Instruments | Drums of the Middle East | Percussion

Drums are an essential part of urban music, classical ensembles, sacred Sufi music, and traditional folk music throughout the Middle East.

Dumbek, Tar and Riq

The dumbek is a goblet drum (10–22 cm/4–9 in diameter and 22–40 cm/9–16 in long). It has a hollow pottery, wood or metal body and a goatskin or fish-skin head. There are many regional variations in its name, including derbocka (Morocco and Algeria), darbukkah and derbouka (Iraq), and zarb (Iran). The tar and riq are frame drums. The tar (10–20 cm/4–8 in diameter) and the lower-sounding daf (18–40 cm/7–16 in diameter) are round or square frames with a goatskin head. The riq is a similar size to the tar and is a round drum with a double row of jingles like a tambourine.

Playing Techniques

Archeological evidence suggests that the daf and riq were the chief percussion instruments for much of recorded history in the Middle East, with the dumbek becoming popular only in the twentieth century. When playing both the dumbek and frame drums, the dominant hand plays most of the rhythm, as the other hand holds the drum and adds in light fills. The dumbek is played by holding the drum under the left or non-dominant hand arm with the head facing downwards, and striking the head with the fingers of both hands.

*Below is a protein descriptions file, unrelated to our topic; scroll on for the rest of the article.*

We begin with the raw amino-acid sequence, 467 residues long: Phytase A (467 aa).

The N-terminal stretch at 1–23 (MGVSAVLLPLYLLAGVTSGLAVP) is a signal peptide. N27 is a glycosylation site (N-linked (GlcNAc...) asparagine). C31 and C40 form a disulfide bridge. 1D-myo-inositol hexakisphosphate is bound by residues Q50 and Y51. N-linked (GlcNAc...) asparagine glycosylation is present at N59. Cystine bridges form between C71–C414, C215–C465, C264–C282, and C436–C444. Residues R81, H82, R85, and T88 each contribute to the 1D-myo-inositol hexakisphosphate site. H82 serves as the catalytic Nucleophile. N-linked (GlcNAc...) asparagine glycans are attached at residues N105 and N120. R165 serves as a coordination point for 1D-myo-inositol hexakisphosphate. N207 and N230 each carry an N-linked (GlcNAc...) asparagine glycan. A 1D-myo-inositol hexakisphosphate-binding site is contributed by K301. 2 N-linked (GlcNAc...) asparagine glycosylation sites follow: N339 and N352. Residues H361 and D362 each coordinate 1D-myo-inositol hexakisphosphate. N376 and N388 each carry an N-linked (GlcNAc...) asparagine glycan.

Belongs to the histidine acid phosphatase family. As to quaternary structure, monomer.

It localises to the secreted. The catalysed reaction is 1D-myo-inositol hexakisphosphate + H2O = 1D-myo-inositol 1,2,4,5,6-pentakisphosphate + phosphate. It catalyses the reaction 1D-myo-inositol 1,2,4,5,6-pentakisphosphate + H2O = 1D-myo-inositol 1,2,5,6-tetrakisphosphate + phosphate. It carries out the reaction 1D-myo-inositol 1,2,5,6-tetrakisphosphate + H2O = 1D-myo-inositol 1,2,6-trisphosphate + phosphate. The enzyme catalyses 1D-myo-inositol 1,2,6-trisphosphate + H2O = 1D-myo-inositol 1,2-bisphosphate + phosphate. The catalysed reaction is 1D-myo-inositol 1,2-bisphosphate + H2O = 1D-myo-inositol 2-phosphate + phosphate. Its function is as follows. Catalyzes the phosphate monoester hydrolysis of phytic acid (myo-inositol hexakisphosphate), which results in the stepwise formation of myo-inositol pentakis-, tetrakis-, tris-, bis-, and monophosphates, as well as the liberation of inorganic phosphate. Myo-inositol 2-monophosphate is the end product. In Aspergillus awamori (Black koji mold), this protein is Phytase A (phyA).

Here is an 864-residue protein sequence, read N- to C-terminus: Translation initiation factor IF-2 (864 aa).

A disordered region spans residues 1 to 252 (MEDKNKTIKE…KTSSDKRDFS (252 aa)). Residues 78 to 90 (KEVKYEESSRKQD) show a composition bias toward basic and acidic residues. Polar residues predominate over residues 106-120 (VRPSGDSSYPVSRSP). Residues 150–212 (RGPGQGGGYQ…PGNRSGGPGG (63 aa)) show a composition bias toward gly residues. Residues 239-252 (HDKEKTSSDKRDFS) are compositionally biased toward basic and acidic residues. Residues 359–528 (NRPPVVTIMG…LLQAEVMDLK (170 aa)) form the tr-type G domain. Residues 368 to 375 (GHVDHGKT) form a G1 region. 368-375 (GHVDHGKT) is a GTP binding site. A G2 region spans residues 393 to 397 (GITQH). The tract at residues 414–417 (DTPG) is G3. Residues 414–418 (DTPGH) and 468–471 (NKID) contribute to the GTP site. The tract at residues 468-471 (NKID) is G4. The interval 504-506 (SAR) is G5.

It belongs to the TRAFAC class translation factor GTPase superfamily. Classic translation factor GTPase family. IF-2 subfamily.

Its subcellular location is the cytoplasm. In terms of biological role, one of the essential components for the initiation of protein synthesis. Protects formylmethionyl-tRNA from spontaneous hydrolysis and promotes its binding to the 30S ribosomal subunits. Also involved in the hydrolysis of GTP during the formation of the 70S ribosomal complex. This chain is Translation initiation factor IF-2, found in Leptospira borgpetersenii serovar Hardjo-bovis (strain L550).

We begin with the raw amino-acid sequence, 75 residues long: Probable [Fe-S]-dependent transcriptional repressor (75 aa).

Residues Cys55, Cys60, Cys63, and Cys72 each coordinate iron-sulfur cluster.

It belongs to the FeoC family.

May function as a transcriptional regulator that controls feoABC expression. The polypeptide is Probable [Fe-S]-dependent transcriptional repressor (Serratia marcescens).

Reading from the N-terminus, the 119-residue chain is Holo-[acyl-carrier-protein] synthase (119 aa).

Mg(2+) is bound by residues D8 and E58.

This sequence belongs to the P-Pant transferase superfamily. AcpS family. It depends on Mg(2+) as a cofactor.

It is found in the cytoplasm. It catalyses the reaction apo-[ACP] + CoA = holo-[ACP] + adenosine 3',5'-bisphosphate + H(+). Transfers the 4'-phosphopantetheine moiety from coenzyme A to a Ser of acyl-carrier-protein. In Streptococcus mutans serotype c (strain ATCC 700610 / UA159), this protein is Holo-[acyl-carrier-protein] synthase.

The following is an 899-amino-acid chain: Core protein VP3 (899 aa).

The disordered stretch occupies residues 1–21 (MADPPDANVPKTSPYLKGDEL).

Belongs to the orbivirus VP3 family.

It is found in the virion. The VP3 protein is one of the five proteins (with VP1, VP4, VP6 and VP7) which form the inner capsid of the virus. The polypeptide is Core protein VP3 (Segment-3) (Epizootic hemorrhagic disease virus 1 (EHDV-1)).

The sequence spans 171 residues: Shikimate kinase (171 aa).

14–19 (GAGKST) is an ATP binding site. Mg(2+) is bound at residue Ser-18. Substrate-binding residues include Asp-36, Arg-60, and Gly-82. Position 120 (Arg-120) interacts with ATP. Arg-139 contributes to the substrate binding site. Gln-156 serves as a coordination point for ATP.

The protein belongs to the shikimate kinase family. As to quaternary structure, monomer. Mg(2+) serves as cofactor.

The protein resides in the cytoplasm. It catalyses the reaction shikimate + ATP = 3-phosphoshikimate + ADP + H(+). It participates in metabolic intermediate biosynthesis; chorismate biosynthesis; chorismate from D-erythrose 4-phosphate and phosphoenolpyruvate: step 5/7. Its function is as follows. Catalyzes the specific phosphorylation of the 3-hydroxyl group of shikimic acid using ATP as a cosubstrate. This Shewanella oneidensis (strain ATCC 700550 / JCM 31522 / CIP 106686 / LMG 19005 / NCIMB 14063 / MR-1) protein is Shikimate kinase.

Rhythms are vocalized on the dumbek, daf and riq. The three main strokes are a right-handed strike in the centre of the drum, which produces a deep tone called dum; and a right- and left-handed strike at the edge of the drum, which produces a high tone called tek and ka respectively. On the daf and riq, the tek and ka strokes are played with the ring finger at the edge of the skin and the cupped hand in the middle of the head. The riq is also shaken to play the jingles.


Double-headed cylindrical drums called by the generic term tabl or tablat are commonly played at festivals and in military music throughout the Middle East and northern India. These drums are the ancestors of European military drums. The drumheads are laced together and braced with tension knots, like drums used in marching bands in Western Europe. Tablat are suspended from a shoulder strap and played with sticks or bundles of leather thongs. The tabl baladi (43 cm/17 in diameter and 30 cm/15 in long) is the ancestor of the snare drum and tenor drum, and the tabl turki (55 cm/22 in diameter and 35 cm/14 in long) is the ancestor of the bass drum.

Introduction | Percussion Instruments
Instruments | Snare Drum & Tenor Drum | Percussion

Source: The Illustrated Complete Musical Instruments Handbook, general editor Lucien Jenkins


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